• Satellite images used to assess impact of Kakhovka dam breach
    Kherson (Image credit: EOS Data Analytics. Data source: GEOSAT)
  • Kherson (Image credit: EOS Data Analytics. Data source: GEOSAT)
  • Kherson (Image credit: EOS Data Analytics. Data source: GEOSAT)
  • Oleshky (Image credit: EOS Data Analytics. Data source: GEOSAT)
  • Hola Prystan, in the Kherson region (Image credit: EOS Data Analytics. Data source: GEOSAT)

Business News

Satellite images used to assess impact of Kakhovka dam breach

Jun 08 2023

EOS Data Analytics (EOSDA), is a globally renowned provider of AI-powered satellite imagery analytics for agriculture and forestry. They possess satellite photographs of the affected areas both before and after the Kakhovka Dam in Ukraine was destroyed. 

It is difficult to comprehend level of damage this event has caused to the environment, but EOSDA’s scientists foresee significant changes in the region's soil, to compound the obvious, immediate effects of this tragedy. Leading scientists, including Yuriy Dmytruk, Doctor of Biological Sciences in Soil Science, and Professor at the Department of Ecology and General Biological Disciplines at Podilskyi State University, Ukraine and EOSDA’s esteemed soil scientist, Vasyl Cherlinka, have worked tirelessly to clarify the situation in the southern Kherson region.

Vasyl Cherlinka stated, "We predict catastrophic changes in the local water cycle for the entire macro-region of South Ukraine solely due to this event. The situation is exacerbated by global warming, which has already led to a shift in natural climatic zones in Ukraine by 150-200 kilometres to the north. In other words, the natural moisture conditions in Zaporizhia, Mykolaiv, and especially Kherson regions already correspond more to the conditions of a Dry Steppe rather than a Steppe, and the lack of water supply for irrigated areas will significantly impact their agricultural potential, water balance, and therefore the moisture cycle.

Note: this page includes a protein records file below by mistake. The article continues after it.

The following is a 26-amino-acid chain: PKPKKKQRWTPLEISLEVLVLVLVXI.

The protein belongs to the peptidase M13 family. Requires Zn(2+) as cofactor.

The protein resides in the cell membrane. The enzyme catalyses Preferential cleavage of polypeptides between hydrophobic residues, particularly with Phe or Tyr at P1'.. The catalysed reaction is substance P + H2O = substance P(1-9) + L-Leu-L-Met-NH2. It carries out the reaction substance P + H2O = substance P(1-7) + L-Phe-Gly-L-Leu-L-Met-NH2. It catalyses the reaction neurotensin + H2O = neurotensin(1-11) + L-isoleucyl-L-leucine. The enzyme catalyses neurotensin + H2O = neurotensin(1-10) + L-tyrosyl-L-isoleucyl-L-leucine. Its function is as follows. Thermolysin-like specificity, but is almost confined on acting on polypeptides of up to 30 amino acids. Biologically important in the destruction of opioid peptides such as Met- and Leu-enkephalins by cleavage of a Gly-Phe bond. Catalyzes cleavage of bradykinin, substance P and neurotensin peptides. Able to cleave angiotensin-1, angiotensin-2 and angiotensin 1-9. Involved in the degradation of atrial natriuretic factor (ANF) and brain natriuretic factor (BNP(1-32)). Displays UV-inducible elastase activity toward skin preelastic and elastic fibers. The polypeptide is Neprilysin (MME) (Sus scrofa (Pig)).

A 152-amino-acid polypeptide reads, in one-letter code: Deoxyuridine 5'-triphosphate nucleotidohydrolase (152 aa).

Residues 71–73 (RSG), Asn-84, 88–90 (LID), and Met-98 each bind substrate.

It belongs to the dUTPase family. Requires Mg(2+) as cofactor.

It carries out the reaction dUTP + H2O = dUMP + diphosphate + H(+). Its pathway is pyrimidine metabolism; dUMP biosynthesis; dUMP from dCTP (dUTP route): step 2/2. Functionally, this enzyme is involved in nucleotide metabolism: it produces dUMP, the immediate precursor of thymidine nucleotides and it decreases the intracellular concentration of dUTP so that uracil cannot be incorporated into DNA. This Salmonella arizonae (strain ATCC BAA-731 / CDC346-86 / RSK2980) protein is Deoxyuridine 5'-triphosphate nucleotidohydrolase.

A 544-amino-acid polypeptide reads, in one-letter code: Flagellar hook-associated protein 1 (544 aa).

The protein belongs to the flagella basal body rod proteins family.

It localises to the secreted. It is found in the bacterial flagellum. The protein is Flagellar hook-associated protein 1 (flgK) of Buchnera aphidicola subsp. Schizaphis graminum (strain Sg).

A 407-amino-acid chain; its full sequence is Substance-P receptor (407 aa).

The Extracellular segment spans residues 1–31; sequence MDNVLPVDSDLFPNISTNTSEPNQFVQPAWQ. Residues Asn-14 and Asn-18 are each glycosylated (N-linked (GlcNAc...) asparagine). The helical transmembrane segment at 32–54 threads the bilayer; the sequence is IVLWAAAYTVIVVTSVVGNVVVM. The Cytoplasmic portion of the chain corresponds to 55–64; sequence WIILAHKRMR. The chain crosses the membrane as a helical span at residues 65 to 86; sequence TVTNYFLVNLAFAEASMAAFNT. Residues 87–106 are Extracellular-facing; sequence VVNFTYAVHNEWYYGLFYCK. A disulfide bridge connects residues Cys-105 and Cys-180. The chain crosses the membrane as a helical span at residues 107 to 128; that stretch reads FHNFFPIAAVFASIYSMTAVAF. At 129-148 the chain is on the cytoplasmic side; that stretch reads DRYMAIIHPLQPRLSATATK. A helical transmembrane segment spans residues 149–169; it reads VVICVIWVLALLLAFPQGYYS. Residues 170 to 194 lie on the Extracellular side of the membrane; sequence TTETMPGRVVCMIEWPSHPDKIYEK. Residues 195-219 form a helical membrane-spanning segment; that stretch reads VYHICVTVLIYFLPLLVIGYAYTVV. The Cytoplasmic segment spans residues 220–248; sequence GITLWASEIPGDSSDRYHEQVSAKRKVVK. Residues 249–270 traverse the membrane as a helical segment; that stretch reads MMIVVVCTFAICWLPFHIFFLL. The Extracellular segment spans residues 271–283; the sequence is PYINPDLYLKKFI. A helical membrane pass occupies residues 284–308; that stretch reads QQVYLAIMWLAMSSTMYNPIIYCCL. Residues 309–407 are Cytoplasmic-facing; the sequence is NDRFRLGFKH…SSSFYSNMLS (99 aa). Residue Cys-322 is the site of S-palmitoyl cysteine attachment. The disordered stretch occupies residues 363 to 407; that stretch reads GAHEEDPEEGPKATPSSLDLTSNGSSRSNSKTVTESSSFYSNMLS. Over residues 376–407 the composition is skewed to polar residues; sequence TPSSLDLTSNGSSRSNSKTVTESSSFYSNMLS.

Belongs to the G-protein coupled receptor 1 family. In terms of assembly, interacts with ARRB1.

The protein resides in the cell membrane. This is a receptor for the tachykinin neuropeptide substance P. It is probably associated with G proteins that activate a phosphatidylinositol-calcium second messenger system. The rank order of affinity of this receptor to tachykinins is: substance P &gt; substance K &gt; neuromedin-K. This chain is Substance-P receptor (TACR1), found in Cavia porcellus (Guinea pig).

The Kakhovka Reservoir was the starting point for the Kakhovka Canal, the North Crimean Canal, and the Dnipro-Kryvyi Rih Canal. They served as the foundation for irrigation systems in South Ukraine. Now, all of this infrastructure will cease to function, leading to secondary changes in the soil, such as alterations in salt balance, lowering of groundwater levels, changes in the organic carbon content of soils, and so on.

Due to the destruction, a massive amount of oil from the power plant's turbines spilled into the Dnipro River, with a volume ranging from 150 to 450 tons. This oil will also enter the chernozem (the black soil) and chestnut soils (the dominant soils in the flooded zone). At the same time, a total of 99 populated areas are fully or partially affected.

The scale of destruction and flooding is horrifying, not to mention the potential negative scenarios in case of water shortage for cooling the reactors of the Zaporizhia Nuclear Power Plant. Right now, 18 million cubic meters of water are rushing downstream, destroying everything in its path. The destruction of the GES poses an ecological catastrophe for South Ukraine. The total area that could potentially be covered by water (including the riverbed and mouth of the Dnipro) reaches 1,126 square kilometres."


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